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Our Inspector's View

This luxury home lies in a quiet location only a few minutes from town centre. An ideal base for visiting Caithness, Sutherland and the Orkney Islands, it is very popular with families visiting relatives in the county. The house is clean, comfortable and convenient with four bedrooms, lounge, dining kitchen, shower room and bathroom and it suits large families or groups of friends travelling together.

Awards, Accolades & welcome Schemes

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4 Star Self Catering

In a quiet location only minutes from Wick town centre, this is the ideal touring base

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- AA Inspector
Duncorann House
37 Bank Row, WICK, Highland, KW1 5EY
Phone : 01955 603500

Features

Rooms
  • Maximum occupancy: 6
  • Total units: 1
Children
  • Children welcome
  • Cots provided
  • High chairs
  • Child gates
Leisure
  • Offsite pool
  • Offsite jacuzzi
  • Offsite tennis
  • Offsite cycle hire
  • Offsite fishing
  • Offsite gym
Facilities
  • Private garden
  • Lawn area
  • Garden furniture
  • BBQ on site
  • Dish washer
  • Washing machine
  • Tumble dryer
  • Microwave
  • Freezer
  • Sky or freeview
  • En suite
  • Linens provided
  • Towels provided
  • Telephone
  • Internet
Opening Times
  • Open all year
  • Changeover day: Usually Saturday to Saturday but do check availability as I am happy to be flexible when possible.

About The area

Discover Highland

Apart from the Orkneys and the Shetlands, Highland is Scotland’s northernmost county. Probably its most famous feature is the mysterious and evocative Loch Ness, allegedly home to an ancient monster that has embedded itself in the world’s modern mythology, and the region’s tourist industry. Monster or no, Loch Ness is beautiful and it contains more water than all the lakes and reservoirs in England and Wales put together. The loch is 24 miles long, one mile wide and 750 feet deep, making it one of the largest bodies of fresh water in Europe.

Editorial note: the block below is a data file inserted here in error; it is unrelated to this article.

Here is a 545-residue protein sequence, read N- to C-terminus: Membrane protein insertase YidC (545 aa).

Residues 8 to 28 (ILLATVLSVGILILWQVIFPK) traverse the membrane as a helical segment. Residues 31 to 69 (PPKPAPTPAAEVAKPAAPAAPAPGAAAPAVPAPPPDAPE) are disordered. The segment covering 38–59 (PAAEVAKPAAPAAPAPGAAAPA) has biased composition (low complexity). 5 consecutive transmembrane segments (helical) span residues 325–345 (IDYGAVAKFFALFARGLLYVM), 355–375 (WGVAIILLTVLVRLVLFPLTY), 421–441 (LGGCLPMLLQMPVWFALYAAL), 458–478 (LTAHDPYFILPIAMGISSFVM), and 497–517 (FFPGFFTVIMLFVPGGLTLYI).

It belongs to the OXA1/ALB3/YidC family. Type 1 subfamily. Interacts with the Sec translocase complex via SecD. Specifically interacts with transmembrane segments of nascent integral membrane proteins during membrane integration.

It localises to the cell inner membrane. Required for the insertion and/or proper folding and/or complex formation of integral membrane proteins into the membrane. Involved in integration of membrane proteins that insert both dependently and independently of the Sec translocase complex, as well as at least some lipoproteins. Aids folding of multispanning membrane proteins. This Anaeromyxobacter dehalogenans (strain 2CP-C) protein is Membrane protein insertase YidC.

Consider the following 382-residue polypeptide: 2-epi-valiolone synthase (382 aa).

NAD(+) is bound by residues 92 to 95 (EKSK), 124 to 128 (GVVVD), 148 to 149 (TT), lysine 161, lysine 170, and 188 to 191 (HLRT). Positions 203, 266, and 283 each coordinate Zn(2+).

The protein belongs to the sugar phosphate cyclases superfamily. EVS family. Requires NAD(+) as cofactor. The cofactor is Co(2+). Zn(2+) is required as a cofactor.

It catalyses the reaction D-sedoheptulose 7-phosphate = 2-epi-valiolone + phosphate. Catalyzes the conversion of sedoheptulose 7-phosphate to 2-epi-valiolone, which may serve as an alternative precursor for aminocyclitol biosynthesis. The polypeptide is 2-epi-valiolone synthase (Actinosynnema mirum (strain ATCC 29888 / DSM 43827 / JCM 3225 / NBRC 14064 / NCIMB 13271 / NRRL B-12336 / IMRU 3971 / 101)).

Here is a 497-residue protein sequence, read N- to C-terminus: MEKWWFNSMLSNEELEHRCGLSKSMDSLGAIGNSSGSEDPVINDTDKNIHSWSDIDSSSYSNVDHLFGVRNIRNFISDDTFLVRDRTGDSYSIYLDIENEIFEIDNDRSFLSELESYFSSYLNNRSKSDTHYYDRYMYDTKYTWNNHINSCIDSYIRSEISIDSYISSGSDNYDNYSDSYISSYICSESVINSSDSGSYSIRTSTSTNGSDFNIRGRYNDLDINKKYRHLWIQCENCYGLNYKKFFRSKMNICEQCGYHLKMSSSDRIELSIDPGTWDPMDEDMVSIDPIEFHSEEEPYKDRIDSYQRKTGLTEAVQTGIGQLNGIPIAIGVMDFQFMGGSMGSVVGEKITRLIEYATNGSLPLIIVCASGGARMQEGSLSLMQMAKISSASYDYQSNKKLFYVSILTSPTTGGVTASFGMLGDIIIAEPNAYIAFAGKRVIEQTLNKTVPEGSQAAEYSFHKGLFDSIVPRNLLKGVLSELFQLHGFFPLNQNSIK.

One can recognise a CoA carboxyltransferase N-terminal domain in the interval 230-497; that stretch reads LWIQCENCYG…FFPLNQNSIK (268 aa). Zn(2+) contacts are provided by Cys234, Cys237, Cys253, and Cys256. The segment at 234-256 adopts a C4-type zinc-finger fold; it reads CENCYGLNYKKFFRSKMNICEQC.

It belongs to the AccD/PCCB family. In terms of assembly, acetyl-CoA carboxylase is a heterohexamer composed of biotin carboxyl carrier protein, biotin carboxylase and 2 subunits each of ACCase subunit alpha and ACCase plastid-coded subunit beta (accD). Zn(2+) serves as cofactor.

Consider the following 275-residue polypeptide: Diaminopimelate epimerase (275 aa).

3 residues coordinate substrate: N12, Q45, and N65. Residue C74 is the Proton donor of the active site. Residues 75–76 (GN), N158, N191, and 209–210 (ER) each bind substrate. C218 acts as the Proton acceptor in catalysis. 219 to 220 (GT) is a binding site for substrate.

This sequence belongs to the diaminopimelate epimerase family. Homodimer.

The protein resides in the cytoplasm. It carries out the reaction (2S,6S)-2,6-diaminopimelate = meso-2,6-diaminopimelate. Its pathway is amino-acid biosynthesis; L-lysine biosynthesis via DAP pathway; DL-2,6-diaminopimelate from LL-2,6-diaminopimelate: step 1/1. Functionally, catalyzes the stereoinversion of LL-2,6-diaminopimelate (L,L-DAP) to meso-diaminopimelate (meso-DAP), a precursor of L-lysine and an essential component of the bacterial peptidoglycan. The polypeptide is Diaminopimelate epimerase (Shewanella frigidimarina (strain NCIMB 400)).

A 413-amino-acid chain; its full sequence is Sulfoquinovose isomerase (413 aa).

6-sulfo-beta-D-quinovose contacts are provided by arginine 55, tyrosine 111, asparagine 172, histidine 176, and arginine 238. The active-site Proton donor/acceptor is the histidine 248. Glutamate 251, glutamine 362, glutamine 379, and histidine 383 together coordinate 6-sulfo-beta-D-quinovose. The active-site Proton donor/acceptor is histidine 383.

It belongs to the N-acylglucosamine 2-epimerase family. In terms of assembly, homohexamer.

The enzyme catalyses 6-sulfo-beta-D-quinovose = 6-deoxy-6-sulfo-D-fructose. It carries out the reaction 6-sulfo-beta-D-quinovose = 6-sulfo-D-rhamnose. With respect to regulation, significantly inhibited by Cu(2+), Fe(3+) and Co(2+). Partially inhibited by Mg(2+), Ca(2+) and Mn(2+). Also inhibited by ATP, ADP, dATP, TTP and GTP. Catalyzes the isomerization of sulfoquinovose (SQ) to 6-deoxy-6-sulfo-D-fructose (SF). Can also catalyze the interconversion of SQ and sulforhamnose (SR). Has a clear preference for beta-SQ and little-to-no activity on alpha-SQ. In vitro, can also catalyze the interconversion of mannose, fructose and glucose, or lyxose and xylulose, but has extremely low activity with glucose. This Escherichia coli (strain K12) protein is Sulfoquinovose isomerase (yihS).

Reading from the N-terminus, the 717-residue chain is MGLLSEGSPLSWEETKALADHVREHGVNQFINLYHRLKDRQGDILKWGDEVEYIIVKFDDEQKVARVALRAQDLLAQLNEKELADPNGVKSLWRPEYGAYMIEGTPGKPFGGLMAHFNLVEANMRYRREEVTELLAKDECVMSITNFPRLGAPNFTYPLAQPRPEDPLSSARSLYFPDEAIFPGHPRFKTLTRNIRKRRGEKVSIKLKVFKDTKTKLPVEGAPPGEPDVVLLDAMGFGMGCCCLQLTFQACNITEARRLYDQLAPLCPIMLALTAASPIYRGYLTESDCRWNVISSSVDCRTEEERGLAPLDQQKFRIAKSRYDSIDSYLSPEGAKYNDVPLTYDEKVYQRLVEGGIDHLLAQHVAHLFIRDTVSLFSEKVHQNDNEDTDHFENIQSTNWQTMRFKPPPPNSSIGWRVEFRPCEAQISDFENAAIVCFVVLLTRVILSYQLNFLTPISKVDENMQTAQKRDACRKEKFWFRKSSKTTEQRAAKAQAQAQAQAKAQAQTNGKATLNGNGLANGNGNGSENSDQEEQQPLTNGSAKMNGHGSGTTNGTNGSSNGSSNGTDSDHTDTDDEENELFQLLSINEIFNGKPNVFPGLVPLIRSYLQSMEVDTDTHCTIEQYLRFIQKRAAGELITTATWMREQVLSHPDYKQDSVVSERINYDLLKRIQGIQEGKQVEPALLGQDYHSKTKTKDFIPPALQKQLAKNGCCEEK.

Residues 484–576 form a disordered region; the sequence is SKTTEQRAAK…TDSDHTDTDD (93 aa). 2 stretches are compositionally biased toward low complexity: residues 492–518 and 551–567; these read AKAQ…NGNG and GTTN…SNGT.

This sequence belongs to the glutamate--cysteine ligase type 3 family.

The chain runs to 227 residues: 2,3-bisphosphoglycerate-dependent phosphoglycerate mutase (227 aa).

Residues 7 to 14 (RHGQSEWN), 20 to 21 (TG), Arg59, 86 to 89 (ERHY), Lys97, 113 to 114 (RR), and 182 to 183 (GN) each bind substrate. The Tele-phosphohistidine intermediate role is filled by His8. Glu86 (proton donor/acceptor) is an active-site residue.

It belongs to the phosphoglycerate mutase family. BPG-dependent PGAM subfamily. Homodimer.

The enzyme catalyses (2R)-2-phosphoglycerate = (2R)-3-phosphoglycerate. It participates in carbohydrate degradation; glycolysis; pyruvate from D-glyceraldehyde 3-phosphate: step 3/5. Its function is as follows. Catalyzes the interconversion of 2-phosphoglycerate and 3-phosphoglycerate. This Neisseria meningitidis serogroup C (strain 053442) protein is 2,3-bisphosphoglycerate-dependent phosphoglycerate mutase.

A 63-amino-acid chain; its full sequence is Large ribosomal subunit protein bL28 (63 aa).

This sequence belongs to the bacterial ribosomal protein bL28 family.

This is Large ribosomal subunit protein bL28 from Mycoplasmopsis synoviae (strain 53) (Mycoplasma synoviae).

At the very tip of the Highlands is John o’ Groats, said to be named after a Dutchman, Jan de Groot, who lived here in the early 16th century and operated a ferry service across the stormy Pentland Firth to Orkney. In fact, the real northernmost point of the British mainland is Dunnet Head, whose great cliffs rise imposingly above the Pentland Firth some two miles further north than John o’ Groats.

The Isle of Skye is the largest and best known of the Inner Hebrides. Its name is Norse, meaning ‘isle of clouds’, and the southwestern part of the island has some of the heaviest rainfall on the whole of the British coast. Despite this, it’s the most visited of all the islands of the Inner Hebrides. It’s dominated from every view by the high peaks of the Cuillins, which were only conquered towards the end of the 19th century. 

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